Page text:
During the 13-year follow-up, sedentary time increased from approximately 6 hours/day in childhood to 9 hours/day in young adulthood. LPA decreased from 8 hours/day to 3 hours/day while MVPA was relatively stable around 50 mins/day from childhood until young adulthood. It was observed that increased sedentary time significantly worsened inflammation, partially by raising blood pressure. Increased blood pressure explains only 8% of the relationship between sedentary time and inflammation.
LPA from childhood through young adulthood was associated with reduced inflammation, however, increasing body fat mass reduced the effect of light physical activity by 30%. MVPA from childhood was associated with reduced inflammation but increased total fat mass decreased the effect of MVPA by 80%. The significant impact of fat mass effectively neutralized the effect of MVPA on inflammation.
“We are seeing for the first time that LPA from childhood may be better than MVPA at reversing the adverse effect of sedentary time on worsening inflammation. It is rather surprising that the physiologic increase in total fat mass even in healthy-weight children remarkably blunted the effect of MVPA on lowering inflammation,” says Andrew Agbaje, a physician and clinical epidemiologist at the University of Eastern Finland.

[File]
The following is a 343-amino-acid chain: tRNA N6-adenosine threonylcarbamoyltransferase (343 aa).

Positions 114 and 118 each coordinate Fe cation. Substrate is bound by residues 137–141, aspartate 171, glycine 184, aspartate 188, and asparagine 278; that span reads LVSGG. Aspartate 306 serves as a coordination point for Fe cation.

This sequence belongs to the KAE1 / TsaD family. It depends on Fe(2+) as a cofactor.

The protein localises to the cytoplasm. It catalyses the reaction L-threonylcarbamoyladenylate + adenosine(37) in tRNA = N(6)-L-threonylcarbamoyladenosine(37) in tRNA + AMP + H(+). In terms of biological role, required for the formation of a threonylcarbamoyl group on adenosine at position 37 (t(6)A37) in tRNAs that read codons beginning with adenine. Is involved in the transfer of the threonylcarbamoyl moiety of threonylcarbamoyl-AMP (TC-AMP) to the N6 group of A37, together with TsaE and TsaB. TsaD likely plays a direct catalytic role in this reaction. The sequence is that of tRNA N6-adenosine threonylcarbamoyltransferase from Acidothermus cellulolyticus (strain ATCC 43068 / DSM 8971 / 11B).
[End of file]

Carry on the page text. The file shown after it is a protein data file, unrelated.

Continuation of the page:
“We have also recently reported that LPA promotes healthy hearts among adolescents better than MVPA. These findings emphasise that LPA may be an unsung hero in preventing diseases from early life, and in this regard it could be 2 – 3 times more effective than MVPA,”
“The World Health Organization has only emphasized that children and adolescents should accumulate on average 60 mins of MVPA per day and reduce sedentary time. There has been almost no guideline on engaging in LPA in the young population because data is lacking. Our recent studies are now contributing to this body of evidence. Therefore, public health experts, pediatricians, and health policymakers should encourage more participation in LPA from childhood. However, more research on the health benefits of LPA is needed to provide sufficient evidence for updating current health guidelines,” Agbaje continues.